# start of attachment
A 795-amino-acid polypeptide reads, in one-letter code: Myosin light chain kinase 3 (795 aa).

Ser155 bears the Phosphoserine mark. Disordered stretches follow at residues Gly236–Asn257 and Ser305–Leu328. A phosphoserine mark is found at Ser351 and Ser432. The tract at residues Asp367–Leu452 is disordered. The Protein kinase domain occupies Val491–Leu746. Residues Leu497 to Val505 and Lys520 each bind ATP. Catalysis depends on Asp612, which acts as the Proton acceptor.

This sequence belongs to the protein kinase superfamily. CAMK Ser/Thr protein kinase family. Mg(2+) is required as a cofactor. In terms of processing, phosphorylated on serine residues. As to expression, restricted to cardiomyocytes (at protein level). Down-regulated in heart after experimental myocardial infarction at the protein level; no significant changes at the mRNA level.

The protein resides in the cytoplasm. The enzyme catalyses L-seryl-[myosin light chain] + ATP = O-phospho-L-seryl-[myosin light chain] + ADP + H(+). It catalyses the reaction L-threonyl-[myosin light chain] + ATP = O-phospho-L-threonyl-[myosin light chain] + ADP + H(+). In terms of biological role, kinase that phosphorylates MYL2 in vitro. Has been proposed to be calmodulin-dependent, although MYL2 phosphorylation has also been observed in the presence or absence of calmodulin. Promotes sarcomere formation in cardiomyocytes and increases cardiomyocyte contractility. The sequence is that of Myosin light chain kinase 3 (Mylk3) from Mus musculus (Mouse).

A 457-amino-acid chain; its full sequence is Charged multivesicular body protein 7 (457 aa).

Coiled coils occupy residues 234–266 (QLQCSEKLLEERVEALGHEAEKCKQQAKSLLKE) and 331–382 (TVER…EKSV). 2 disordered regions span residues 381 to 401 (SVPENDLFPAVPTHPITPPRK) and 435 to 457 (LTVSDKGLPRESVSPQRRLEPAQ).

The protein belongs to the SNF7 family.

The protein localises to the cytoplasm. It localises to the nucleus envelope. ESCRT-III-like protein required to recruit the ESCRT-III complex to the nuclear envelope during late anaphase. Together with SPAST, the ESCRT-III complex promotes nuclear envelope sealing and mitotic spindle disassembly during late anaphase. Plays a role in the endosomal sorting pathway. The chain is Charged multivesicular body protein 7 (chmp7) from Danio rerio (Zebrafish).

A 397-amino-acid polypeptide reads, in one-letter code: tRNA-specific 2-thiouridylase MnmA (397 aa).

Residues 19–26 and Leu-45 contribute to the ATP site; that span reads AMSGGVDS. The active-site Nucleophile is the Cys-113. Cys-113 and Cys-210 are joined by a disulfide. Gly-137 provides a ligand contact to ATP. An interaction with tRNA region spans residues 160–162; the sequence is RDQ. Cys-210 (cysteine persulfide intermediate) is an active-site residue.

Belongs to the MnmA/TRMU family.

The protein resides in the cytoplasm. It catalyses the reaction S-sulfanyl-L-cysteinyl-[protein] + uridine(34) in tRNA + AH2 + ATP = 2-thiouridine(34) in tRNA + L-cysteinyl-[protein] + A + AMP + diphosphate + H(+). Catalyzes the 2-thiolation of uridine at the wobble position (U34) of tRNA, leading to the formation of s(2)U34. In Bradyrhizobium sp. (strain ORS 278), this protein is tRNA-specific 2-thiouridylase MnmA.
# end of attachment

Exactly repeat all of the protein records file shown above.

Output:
A 795-amino-acid polypeptide reads, in one-letter code: Myosin light chain kinase 3 (795 aa).

Ser155 bears the Phosphoserine mark. Disordered stretches follow at residues Gly236–Asn257 and Ser305–Leu328. A phosphoserine mark is found at Ser351 and Ser432. The tract at residues Asp367–Leu452 is disordered. The Protein kinase domain occupies Val491–Leu746. Residues Leu497 to Val505 and Lys520 each bind ATP. Catalysis depends on Asp612, which acts as the Proton acceptor.

This sequence belongs to the protein kinase superfamily. CAMK Ser/Thr protein kinase family. Mg(2+) is required as a cofactor. In terms of processing, phosphorylated on serine residues. As to expression, restricted to cardiomyocytes (at protein level). Down-regulated in heart after experimental myocardial infarction at the protein level; no significant changes at the mRNA level.

The protein resides in the cytoplasm. The enzyme catalyses L-seryl-[myosin light chain] + ATP = O-phospho-L-seryl-[myosin light chain] + ADP + H(+). It catalyses the reaction L-threonyl-[myosin light chain] + ATP = O-phospho-L-threonyl-[myosin light chain] + ADP + H(+). In terms of biological role, kinase that phosphorylates MYL2 in vitro. Has been proposed to be calmodulin-dependent, although MYL2 phosphorylation has also been observed in the presence or absence of calmodulin. Promotes sarcomere formation in cardiomyocytes and increases cardiomyocyte contractility. The sequence is that of Myosin light chain kinase 3 (Mylk3) from Mus musculus (Mouse).

A 457-amino-acid chain; its full sequence is Charged multivesicular body protein 7 (457 aa).

Coiled coils occupy residues 234–266 (QLQCSEKLLEERVEALGHEAEKCKQQAKSLLKE) and 331–382 (TVER…EKSV). 2 disordered regions span residues 381 to 401 (SVPENDLFPAVPTHPITPPRK) and 435 to 457 (LTVSDKGLPRESVSPQRRLEPAQ).

The protein belongs to the SNF7 family.

The protein localises to the cytoplasm. It localises to the nucleus envelope. ESCRT-III-like protein required to recruit the ESCRT-III complex to the nuclear envelope during late anaphase. Together with SPAST, the ESCRT-III complex promotes nuclear envelope sealing and mitotic spindle disassembly during late anaphase. Plays a role in the endosomal sorting pathway. The chain is Charged multivesicular body protein 7 (chmp7) from Danio rerio (Zebrafish).

A 397-amino-acid polypeptide reads, in one-letter code: tRNA-specific 2-thiouridylase MnmA (397 aa).

Residues 19–26 and Leu-45 contribute to the ATP site; that span reads AMSGGVDS. The active-site Nucleophile is the Cys-113. Cys-113 and Cys-210 are joined by a disulfide. Gly-137 provides a ligand contact to ATP. An interaction with tRNA region spans residues 160–162; the sequence is RDQ. Cys-210 (cysteine persulfide intermediate) is an active-site residue.

Belongs to the MnmA/TRMU family.

The protein resides in the cytoplasm. It catalyses the reaction S-sulfanyl-L-cysteinyl-[protein] + uridine(34) in tRNA + AH2 + ATP = 2-thiouridine(34) in tRNA + L-cysteinyl-[protein] + A + AMP + diphosphate + H(+). Catalyzes the 2-thiolation of uridine at the wobble position (U34) of tRNA, leading to the formation of s(2)U34. In Bradyrhizobium sp. (strain ORS 278), this protein is tRNA-specific 2-thiouridylase MnmA.